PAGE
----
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When a man (Richard Chamberlain) is washed up on the beach of a small French village with no memory, he is befriended by the local doctor (Denham Elliott), who not only removes the bullets from his body, but finds a Swiss bank account number embedded into his thigh. Now recovered, he goes to Switzerland and discovers that his name is Jason Bourne. When an attempt is made on his life, he takes as hostage Canadian economics teacher Marie (Jaclyn Smith), in a bid to escape. As he tries to remember who he is, Bourne realises that there are some similarities between his vague memories and the reported actions of a feared terrorist.

Review by Louise Keller:
After having seen (and loved) Doug Liman’s 2002 fabulous action thriller starring Matt Damon and Franka Potente, I was curious to see this original version made especially for television back in 1988. I must also add, I was not overly hopeful that it would hit the mark. After all, how could a two-part television actioner with tv stars of its day, match the impact? It was not until I began watching it, I was blissfully unaware of its four hour running time, and that I was in for a long innings.

After a fairly standard beginning, The Bourne Identity starts to hot up when Bourne asks a taxi driver to take him to the most exclusive hotel in Zurich – the splendid Carillon du Lac – in whose lobby he meets Marie, the beautiful doctor of economics. As he takes her hostage and their time on the run begins, there’s plenty of tension and thrills with car chases and close calls. In fact, Part One is gripping and very entertaining. There’s a point, mind you, when there is no real reason for Bourne to keep Marie as a hostage (except to keep the glamour in the storyline), but this is only one of the Hollywood excesses that we encounter. Chamberlain is chillingly effective as the man who is tormented by the past he cannot remember (he received a Golden Globe nomination for his role), while Jaclyn Smith is convincing and watchable as Marie. Smith already had a string of dramatic television roles to her credit since her Charlie’s Angels rise to fame, and puts a lot of heart into this role. She is beautifully photographed (I believe she was married to cinematographer Tony Pierce-Roberts at the time), and was certainly one of the most photogenic actresses in the 80s. But the love scene is as plastic as that in Pearl Harbor: the two lovers shot in slo-mo by the fire, her shock of hair thrown back dramatically, lips meeting slowly, sexy camisole revealed, the camera panning to a concluding shot of a painting of cupid on the foot of the bed.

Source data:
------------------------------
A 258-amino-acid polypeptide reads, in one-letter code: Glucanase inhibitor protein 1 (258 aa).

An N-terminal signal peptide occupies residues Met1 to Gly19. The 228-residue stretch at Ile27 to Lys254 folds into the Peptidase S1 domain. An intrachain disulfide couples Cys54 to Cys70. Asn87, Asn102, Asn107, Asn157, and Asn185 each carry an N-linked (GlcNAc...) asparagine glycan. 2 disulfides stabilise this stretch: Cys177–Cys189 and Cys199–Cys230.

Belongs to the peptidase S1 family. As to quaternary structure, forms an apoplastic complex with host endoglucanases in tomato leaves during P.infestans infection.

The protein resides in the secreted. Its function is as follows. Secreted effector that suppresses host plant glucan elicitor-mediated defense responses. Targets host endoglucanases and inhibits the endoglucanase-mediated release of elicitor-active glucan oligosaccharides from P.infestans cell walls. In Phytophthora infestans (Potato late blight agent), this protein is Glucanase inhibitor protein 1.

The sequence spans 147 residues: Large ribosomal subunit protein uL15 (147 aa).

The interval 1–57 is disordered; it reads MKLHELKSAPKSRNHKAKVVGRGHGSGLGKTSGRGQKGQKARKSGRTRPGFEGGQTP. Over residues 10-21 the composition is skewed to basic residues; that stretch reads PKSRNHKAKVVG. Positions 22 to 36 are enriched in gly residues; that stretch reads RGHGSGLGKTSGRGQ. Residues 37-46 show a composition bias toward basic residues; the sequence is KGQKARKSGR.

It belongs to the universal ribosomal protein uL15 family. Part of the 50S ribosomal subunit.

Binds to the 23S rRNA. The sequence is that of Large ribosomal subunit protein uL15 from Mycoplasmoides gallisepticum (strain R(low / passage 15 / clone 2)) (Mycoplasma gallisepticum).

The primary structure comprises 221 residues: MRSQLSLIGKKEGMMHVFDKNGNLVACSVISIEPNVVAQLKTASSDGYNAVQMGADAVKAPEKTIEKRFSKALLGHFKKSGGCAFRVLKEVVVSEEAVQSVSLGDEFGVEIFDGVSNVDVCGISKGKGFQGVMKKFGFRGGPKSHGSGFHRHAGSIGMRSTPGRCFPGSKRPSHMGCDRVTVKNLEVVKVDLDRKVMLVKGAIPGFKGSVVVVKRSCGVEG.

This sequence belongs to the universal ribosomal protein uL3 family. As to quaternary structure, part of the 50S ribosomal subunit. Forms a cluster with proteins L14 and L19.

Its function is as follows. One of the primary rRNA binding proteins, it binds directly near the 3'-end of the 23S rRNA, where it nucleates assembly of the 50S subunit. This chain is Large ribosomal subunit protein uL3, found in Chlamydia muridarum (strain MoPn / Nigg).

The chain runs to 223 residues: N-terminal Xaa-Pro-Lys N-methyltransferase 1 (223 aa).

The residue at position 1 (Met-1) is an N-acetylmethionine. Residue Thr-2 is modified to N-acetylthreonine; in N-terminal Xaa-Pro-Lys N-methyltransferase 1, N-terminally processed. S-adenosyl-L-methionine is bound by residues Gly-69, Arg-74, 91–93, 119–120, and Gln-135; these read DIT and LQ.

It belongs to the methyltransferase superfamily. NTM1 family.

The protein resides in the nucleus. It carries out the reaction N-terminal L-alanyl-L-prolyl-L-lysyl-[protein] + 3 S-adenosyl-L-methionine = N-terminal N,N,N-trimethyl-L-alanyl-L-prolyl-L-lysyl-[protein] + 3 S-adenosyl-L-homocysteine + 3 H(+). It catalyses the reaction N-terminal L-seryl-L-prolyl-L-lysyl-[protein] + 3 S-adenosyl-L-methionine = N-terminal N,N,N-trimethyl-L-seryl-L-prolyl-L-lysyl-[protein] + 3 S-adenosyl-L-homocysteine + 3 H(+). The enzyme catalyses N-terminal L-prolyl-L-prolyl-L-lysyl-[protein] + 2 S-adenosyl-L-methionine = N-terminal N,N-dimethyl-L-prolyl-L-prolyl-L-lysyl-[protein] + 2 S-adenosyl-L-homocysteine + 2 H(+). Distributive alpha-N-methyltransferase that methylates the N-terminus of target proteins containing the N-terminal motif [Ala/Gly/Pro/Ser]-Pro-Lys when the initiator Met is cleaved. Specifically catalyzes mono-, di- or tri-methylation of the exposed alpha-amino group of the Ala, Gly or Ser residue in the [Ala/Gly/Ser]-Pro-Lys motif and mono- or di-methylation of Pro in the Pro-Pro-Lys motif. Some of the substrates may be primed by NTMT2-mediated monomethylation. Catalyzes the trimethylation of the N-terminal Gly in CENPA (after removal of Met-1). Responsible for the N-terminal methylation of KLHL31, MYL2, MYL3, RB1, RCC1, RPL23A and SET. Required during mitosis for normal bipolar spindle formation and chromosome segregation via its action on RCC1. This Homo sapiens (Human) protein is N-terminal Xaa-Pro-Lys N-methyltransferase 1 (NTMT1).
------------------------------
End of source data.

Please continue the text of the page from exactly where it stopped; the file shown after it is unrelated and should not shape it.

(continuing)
The second Part begins by recapping the previous few tense minutes in the Paris bank, but then proceeds to become a pretty standard actioner with some of it being just plain dull. Plenty of flying bullets and a very long-winded screenplay, with a kiss thrown in for good measure, but despite some wonderful shots of Paris – from the Eiffel Tower, the Arc de Triomphe and the back of Notre Dame, it never captures the realistic European atmosphere of the 2002 movie. I especially enjoyed the scene on the Bateaux Mouches when Bourne lunches with proprietor of the dress shop. It’s an edgy scene, and while Bourne is learning about his past, it’s hard not to be distracted by the fabulous scenery around us. The ending may be rather melodramatic, but there’s enough of interest in this DVD to warrant a look. Especially, as it will give an even greater appreciation for the stunner of a film version.

Published September 5, 2002

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(US 1988)

CAST: Richard Chamberlain, Jaclyn Smith, Anthony Quayle, Peter Vaughan, Denham Elliott

DIRECTOR: Roger Young

RUNNING TIME: 240 minutes

SPECIAL FEATURES: Cast and crew – selected film highlights listing

DVD DISTRIBUTOR: Warner Home Video

DVD RELEASE: September 2, 2002

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